How do you add the release symbol for sustain pedal line?

• Jun 26, 2019 - 04:32

If i had a piece where the sustain pedal line at the bottom continued through the measures but there were points where you lift the sustain pedal, how would I add these markings? (The small up-carrots at the beginning of each measure, I'm not sure what they're called).

Attachment Size
sustain pedal line markup.png 50.28 KB


In reply to by Marc Sabatella

What would be the proper way to apply the line to the notes, and which line should I use? I am new to this program so I apologize if this is a basic question.

Edit: I figured out how to properly input the sustain lines with the slanted edges to connect properly, but is there any way to begin the sustained section with the "ped___" line and connect it to the "_________/" line?

In reply to by Marc Sabatella

Revisiting this conversation in search of an answer... and have a follow-up: the default position for the lines indicates direct pedalling. I've had a number of scores with sustained / indirect / syncopated pedaling lines, and my solution has always been to adjust those manually, but then I wondered: is there a way to have an automatic "delayed" (sustained / syncopated) arrangement of lines? Thanks in advance for your thoughts.

In reply to by Marc Sabatella

Thanks very much. I'm attaching three PNG files.
Here is the original manuscript:
Pedal 1 Score.png
Here is how MuseScore sets the pedal lines by default:
Pedal 2 Default.png
As you see, the score has non-direct / suspended pedal throughout (to be as clear as I can be: the pedal must be released and depressed again without releasing the piano key; to indicate this, the line extends just a bit past the stem of the note, and the new line begins a few millimeters to the right).
Here is what the typeset score looks like after I manually dragged the edges of lines so that they match the positioning in the manuscript.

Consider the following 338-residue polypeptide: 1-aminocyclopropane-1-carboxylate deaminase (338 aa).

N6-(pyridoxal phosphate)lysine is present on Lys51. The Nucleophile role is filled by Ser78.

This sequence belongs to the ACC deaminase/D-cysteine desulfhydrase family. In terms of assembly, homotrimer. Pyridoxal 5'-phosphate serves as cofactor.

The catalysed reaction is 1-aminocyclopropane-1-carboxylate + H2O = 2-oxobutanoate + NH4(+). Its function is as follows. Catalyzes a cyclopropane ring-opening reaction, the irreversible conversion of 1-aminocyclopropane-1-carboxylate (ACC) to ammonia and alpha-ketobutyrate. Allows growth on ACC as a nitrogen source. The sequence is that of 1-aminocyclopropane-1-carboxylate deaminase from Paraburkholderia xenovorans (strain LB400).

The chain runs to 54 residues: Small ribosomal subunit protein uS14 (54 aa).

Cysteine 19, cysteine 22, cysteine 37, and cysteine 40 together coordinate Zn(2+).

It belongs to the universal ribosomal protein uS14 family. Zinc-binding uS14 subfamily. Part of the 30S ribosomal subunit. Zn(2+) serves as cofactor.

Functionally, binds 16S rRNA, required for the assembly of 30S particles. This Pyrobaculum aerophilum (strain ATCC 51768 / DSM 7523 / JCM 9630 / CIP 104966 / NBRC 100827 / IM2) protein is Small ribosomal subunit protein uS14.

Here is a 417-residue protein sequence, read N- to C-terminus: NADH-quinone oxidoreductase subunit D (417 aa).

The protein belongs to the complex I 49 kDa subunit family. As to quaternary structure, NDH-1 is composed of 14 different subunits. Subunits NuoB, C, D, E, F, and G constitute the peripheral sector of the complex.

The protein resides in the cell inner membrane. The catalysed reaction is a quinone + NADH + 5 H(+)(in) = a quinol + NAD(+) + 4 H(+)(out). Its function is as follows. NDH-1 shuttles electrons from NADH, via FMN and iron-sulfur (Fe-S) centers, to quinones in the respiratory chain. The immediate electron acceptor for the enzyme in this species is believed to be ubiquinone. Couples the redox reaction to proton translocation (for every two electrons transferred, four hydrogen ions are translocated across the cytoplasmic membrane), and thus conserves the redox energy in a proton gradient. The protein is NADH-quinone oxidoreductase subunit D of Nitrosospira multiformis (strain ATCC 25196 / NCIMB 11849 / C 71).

Pedal 3 Adjusted.png
What I'm wondering is whether it's possible to adjust globally (for the whole file) the setting for anchor points so that the pedal lines by default extend to the next note and a tiny bit past it, and begin after the note. Thanks again!

Attachment Size
Pedal 1 Score.png 246.33 KB
Pedal 2 Default.png 106.68 KB
Pedal 3 Adjusted.png 106.64 KB

In reply to by bywolfson

I guess I'm still not understanding how what you describe is different from regular pedaling - sounds like exactly what the angle bracket notation is normally used for. Neither your description nor your notation makes this clear to me.

But anyhow, no, there is no setting to make lines default to nonstandard lengths, although you can control the start point in Format / Style / Pedal. For the length, double-click followed by Ctrl+right seems like it would do the job quickly enough.

In reply to by Marc Sabatella

OK, thanks, good to know — I'll try fiddling with the starting point at least. (Double-clicking and adjusting is what I've been doing; I was just hoping to avoid doing it every time since there are hundreds of these line in a single score, and the difference for a performer is significant and clear — the default setting presumes the the foot is off the pedal before the next note is played, and then depressed again simultaneously with the next note, which is not what the score asks for.) Thanks again.